Ask your doctor during pregnancy if you:
- Vaginal bleeding
- Abdominal pain
- Severe back pain
- Rapid uterine contractions
- Fall, car accident or other trauma to your abdomen
What can I do to reduce the risk of placental problems?
] Most placental problems can not be prevented directly. However, you can take steps to promote a healthy pregnancy. For example:
- Visit your doctor regularly during your pregnancy.
- Work with your doctor to treat health problems such as high blood pressure.
- Do not smoke and do not take illegal drugs.
- Talk to your doctor before choosing an elective caesarean section.
If you have had a placental problem in the past and are planning to become pregnant, talk to your doctor about how to reduce the risk of getting another illness. Tell your doctor if you have had surgery on your uterus in the past. Expect your doctor to carefully monitor your condition throughout your pregnancy.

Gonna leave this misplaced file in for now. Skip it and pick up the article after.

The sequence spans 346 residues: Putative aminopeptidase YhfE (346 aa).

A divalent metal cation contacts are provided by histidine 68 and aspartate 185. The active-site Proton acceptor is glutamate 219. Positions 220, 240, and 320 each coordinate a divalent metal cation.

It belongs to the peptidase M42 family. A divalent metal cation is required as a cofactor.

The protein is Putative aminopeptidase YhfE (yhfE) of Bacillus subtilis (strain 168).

How is the placenta released?
If you deliver your baby vaginally, you also release the placenta vaginally – in the so-called third stage of labor. After you have been born, you still have slight contractions. Your doctor may massage your lower abdomen to encourage your uterus to contract and remove the placenta. You may be asked to squeeze once more to deliver the placenta, which usually emits a small burst of blood. The placenta is usually delivered in about five minutes. In some cases, it can take up to 30 minutes. If you have a caesarian section, your doctor removes the placenta from your uterus during the procedure.
Your doctor examines the placenta for integrity. All remaining fragments must be removed from the uterus to prevent bleeding and infection. If you are interested, ask for the placenta. In some cultures, families bury the placenta in a specific location, for example in their backyards. Some women cook and eat the placenta, a practice known as human placentophagy.
If you have questions about placental or placental problems during pregnancy, consult your doctor. He or she can help you better understand the placenta's role.
Release date: 2012-03-28